The origin and function of monocytoid B cells (MBCs) are poorly understood. Taking advantage of their strong expression of IRTA1 (a receptor that is also associated with MALT marginal zone B cells), we have comprehensively analysed MBCs in 25 cases of lymphadenitis of different aetiologies, shedding new light on the topographical distribution, immunophenotype and IgV(H) gene usage and mutational profile of this B cell subset. IRTA1(+) MBCs, although predominantly located in the subcapsular and intermediary sinuses, were also observed scattered within germinal centres (GCs) in all lymphadenitis cases examined. The molecular characterization of IgV(H) genes revealed that IRTA1(+) MBCs residing in different areas of the lymph node (subcapsular sinus, intermediary sinuses and GCs) can be clonally related (with intraclonal variation), and that those located in GCs are consistently more mutated and selected for expression of a functional antigen receptor than those located in the sinuses. Moreover, by contrast, IRTA1(+) MBCs in GCs express the memory B cell marker CD27. Finally, in toxoplasmic lymphadenitis, the IRTA1(+) MBC population shows a highly preferential usage of the V(H) genes 3-7 and 3-30 (without any obvious peculiarity in their CDR3s), possibly suggesting that a superantigen expressed by Toxoplasma gondii may be involved in the early activation of this B cell subset.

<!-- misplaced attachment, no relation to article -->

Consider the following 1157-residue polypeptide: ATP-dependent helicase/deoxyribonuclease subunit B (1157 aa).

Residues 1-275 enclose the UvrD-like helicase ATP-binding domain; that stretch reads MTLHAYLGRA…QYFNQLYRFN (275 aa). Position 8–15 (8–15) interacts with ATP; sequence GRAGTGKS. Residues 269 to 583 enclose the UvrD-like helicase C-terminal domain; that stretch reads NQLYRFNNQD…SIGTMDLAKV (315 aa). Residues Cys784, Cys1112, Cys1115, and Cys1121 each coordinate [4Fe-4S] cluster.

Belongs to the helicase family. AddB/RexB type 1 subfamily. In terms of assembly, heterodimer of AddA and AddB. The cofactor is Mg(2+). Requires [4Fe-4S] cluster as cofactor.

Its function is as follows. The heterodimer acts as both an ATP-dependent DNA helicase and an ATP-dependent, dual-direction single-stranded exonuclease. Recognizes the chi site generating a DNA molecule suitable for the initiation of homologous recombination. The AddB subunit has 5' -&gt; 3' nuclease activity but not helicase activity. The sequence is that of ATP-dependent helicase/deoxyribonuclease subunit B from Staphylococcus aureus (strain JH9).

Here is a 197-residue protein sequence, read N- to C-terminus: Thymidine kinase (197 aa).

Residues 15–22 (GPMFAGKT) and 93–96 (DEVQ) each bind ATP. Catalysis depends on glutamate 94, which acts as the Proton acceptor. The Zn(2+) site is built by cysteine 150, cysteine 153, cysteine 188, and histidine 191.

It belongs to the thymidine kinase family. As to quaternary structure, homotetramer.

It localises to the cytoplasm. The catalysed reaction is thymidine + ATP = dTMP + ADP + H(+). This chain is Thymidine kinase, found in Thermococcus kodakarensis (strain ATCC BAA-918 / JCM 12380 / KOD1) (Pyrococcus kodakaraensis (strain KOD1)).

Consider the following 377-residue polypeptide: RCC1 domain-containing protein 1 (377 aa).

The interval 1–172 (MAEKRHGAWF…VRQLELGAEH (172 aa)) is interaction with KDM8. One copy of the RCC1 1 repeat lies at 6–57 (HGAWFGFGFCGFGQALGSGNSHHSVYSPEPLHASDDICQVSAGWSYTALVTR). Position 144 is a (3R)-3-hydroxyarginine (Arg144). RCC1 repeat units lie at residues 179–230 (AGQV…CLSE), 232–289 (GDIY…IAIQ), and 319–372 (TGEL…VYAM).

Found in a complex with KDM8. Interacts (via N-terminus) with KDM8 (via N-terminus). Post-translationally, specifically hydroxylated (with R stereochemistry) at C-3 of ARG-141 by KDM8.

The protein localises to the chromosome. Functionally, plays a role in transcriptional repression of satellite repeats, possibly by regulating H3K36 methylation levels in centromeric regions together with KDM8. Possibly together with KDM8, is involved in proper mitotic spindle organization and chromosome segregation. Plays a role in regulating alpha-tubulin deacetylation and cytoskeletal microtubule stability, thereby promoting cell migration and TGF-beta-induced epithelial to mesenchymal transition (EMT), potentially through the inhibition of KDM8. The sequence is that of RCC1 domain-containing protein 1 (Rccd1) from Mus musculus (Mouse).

Copyright 2006 Pathological Society of Great Britain and Ireland. Published by John Wiley & Sons, Ltd.